- Josh Bullocks, 6-0, 209lbs, 4.50, Nebraska: Junior entry. Good athlete with decent size. Tough and physical. Aggressive in run support – good hitter and usually tackles well although he needs to be more consistent in the latter area. Instinctive pass defender who has good range in coverage. Has experience in both man and zone coverage. Has some problems with quick receivers in the slot. Makes plays on the football.
- Oshiomogho Atogwe, 5-11, 219lbs, 4.57, Stanford: Lacks ideal height, but he has good size and athleticism. Smart and instinctive. Needs to be more consistently aggressive in run defense and become a more consistent physical tackler – flashes ability here. Solid in pass coverage, but is a bit stiff and this can hinder him in man coverage against quick receivers. Has good playing speed and can cover on deep passes to the outside. Makes plays on the football. Hard worker.
Cornerback: Everything depends on the status of CB Will Allen. There have been rumors that Allen will be traded on draft day. If true, the Giants will need to draft a corner high. There are also whispers that the Giants may allow Allen to walk in free agency in 2006 (though that probably depends on what kind of season he has in 2005). If true, the Giants need to draft insurance in case Allen does depart. The Giants are set at right corner with Will Peterson. And Frank Walker and Curtis Deloatch are better players than most fans realize. Adding a 5th corner would be ideal unless the Giants are high on Art Thomas.
- Justin Miller, 5-10, 4.46, Clemson: Junior entry. Shorter than ideal, but a well-built, athletic corner who plays an aggressive game. Confident and instinctive. Has good (not great) speed and very good quickness. Accelerates well. Has the ability to be exceptional in coverage, but is inconsistent. Teams rarely throw in his direction, but he sometimes gives up the big play. Can stick with top receivers in man coverage. Physical with receivers. Makes plays on the football. Good run defender. Needs to improve his work ethic and become more team-oriented. Has experience as a punt and kickoff returner.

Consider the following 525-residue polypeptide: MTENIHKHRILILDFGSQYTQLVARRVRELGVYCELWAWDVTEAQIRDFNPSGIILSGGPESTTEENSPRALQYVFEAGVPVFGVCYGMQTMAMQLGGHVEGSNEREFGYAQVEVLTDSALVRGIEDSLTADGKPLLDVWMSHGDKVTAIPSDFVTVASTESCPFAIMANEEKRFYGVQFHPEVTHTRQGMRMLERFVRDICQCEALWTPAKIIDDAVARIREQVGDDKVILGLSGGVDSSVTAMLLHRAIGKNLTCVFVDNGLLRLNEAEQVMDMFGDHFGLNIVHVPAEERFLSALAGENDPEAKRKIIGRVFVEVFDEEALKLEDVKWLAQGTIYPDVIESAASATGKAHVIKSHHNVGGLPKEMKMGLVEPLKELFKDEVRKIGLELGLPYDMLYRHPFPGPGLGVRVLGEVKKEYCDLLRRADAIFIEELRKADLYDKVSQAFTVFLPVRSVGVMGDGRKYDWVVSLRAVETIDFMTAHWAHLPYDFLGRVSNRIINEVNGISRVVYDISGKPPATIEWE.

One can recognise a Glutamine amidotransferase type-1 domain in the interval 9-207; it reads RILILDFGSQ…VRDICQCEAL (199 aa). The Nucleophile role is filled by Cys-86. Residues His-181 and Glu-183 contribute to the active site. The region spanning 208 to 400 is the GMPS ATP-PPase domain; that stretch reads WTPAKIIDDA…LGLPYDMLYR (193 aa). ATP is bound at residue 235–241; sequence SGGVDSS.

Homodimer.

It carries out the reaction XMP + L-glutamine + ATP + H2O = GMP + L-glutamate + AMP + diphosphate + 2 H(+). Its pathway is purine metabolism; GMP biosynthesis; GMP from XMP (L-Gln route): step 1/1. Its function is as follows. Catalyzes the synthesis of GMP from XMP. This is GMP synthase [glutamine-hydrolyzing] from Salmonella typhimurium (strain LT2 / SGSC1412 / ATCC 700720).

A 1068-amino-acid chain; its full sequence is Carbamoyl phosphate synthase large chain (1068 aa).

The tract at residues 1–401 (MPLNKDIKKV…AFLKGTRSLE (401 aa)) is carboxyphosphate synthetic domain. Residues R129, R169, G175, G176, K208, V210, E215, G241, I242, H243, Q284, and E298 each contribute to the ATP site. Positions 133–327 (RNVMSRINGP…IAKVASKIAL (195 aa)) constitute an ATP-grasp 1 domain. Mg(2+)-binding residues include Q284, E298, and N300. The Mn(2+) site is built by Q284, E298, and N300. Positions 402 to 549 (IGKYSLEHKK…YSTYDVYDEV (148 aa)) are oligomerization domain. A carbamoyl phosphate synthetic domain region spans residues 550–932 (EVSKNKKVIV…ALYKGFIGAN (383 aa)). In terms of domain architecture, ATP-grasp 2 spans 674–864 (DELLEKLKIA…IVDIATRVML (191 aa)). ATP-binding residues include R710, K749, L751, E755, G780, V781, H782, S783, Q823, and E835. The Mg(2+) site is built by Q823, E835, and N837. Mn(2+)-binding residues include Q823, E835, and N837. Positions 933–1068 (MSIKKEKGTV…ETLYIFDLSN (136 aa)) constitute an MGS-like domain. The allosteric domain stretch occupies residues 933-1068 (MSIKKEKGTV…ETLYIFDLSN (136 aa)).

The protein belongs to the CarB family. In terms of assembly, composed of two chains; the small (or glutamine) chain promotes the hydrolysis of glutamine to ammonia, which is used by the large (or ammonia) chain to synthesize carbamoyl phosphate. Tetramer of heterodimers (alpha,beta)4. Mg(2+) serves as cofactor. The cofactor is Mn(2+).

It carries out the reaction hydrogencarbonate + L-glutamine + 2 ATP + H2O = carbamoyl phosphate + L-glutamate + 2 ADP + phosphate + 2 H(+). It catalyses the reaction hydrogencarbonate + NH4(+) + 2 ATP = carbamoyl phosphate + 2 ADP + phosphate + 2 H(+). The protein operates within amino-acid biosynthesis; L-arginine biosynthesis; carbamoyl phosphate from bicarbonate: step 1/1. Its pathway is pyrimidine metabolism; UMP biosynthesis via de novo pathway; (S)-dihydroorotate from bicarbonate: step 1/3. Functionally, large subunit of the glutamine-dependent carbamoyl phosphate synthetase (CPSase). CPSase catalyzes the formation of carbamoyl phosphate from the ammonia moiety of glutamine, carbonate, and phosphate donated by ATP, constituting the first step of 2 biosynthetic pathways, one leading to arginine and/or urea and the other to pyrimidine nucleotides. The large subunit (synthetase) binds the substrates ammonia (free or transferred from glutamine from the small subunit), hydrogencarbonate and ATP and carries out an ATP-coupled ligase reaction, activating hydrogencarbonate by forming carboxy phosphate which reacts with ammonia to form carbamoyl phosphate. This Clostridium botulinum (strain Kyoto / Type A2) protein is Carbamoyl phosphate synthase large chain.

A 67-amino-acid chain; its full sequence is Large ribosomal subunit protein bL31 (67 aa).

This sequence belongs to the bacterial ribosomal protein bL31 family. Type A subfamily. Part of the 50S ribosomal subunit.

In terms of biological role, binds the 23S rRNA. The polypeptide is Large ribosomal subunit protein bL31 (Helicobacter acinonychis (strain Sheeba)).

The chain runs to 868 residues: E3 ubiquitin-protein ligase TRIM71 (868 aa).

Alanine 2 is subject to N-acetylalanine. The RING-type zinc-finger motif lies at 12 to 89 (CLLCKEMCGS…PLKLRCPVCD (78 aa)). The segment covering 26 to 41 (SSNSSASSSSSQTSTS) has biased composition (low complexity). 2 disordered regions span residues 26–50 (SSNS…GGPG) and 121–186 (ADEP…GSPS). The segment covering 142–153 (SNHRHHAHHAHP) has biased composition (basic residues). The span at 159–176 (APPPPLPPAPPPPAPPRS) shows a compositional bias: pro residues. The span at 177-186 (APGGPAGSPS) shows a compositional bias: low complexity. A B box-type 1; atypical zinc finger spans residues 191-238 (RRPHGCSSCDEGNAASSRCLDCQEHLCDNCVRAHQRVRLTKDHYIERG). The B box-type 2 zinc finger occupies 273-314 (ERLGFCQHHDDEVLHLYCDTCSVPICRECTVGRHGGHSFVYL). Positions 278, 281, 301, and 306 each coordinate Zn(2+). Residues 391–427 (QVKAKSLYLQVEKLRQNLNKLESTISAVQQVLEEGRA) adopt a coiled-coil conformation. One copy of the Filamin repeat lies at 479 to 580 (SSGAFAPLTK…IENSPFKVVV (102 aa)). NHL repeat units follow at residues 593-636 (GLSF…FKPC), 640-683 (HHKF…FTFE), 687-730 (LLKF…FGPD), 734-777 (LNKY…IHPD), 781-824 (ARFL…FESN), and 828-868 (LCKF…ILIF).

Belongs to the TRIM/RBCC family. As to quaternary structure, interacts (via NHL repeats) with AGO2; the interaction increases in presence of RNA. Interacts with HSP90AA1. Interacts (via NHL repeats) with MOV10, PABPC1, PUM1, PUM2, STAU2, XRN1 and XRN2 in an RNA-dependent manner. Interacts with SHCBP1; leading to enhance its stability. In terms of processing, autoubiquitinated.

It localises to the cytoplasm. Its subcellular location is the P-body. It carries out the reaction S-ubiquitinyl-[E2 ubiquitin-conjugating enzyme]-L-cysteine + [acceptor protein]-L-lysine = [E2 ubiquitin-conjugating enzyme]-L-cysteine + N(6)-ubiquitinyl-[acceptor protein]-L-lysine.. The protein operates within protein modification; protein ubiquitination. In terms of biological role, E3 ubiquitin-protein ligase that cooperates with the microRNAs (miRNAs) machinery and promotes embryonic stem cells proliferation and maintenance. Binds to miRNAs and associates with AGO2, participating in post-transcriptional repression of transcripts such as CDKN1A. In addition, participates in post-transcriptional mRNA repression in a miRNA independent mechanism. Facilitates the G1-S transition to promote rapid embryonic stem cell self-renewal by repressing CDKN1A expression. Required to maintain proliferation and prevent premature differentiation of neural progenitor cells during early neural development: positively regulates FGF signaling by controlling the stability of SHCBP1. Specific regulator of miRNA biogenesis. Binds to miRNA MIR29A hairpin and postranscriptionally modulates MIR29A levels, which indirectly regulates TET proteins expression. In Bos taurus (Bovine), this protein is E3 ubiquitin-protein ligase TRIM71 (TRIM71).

- Eric Green, 5-11, 198lbs, 4.57, Virginia Tech: Confident, instinctive corner who plays much faster than his 40 time. Athletic, agile, and quick. Good man-to-man defender who can press receivers at the line of scrimmage. Alert in zone coverage. Makes plays on the football. Needs to improve his footwork. Needs to become a more physical and aggressive player in run support.
- Fabian Washington, 5-10, 188lbs, 4.32, Nebraska: Junior entry. Lacks ideal size, but he is an excellent athlete with great speed. Quick and agile. Has experience in both man and zone coverage. Needs a lot of technique work, especially with his footwork. Inconsistent instincts. Gets turned around some in coverage and gives up more catches than he should. Doesn’t make enough plays on the football. Hard worker. Has great ability, but the production isn’t there yet.
- Corey Webster, 6-0, 199lbs, 4.56, LSU: Former wide receiver converted to cornerback. Needs a lot of technique work, especially his footwork. Combines good size and athletic ability. Lacks ideal speed, but he is quick and fluid. Tough, aggressive, instinctive corner. Does well in man and zone coverage. Makes plays on the football. Hampered by injuries in 2004 that affected his play and could cause his stock to drop. Needs to improve his play against the run.